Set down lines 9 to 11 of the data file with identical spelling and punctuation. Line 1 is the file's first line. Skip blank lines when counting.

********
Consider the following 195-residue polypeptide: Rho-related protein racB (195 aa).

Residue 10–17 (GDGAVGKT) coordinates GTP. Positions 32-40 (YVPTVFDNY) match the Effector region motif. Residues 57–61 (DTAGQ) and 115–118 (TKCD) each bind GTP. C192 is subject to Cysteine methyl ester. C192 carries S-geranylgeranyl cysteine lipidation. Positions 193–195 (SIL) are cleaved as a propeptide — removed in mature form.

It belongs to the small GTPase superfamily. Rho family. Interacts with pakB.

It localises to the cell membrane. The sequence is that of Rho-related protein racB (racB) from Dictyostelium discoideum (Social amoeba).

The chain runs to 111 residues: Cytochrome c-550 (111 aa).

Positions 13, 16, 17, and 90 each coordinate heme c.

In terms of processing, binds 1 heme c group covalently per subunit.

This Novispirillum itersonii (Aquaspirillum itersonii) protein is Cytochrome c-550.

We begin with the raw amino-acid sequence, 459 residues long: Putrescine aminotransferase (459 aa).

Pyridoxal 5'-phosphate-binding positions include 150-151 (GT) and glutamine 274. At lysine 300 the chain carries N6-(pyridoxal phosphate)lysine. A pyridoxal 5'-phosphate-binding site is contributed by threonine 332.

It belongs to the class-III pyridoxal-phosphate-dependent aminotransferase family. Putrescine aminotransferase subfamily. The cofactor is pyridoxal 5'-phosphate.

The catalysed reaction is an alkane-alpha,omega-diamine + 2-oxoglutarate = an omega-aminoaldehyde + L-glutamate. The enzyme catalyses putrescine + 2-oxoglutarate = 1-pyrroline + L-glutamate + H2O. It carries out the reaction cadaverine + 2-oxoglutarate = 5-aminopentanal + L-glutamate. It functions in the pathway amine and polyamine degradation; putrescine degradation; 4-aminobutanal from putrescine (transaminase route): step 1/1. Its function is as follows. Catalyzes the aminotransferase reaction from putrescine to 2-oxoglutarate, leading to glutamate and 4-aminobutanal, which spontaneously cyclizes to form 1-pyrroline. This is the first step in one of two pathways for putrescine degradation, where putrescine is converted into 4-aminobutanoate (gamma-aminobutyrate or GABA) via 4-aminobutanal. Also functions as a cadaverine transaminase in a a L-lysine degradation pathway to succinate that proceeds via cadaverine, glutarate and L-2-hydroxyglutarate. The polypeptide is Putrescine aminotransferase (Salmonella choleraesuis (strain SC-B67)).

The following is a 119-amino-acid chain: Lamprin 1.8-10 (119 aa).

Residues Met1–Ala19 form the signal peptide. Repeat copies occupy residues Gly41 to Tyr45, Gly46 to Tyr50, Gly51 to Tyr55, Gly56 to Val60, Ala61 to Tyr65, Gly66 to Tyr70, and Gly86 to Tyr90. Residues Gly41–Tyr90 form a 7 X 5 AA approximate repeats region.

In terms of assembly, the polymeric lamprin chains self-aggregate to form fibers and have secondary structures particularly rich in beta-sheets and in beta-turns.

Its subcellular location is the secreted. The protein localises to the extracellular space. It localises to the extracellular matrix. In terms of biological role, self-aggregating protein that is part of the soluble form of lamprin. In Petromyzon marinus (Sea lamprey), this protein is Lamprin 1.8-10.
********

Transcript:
We begin with the raw amino-acid sequence, 459 residues long: Putrescine aminotransferase (459 aa).

Pyridoxal 5'-phosphate-binding positions include 150-151 (GT) and glutamine 274. At lysine 300 the chain carries N6-(pyridoxal phosphate)lysine. A pyridoxal 5'-phosphate-binding site is contributed by threonine 332.

It belongs to the class-III pyridoxal-phosphate-dependent aminotransferase family. Putrescine aminotransferase subfamily. The cofactor is pyridoxal 5'-phosphate.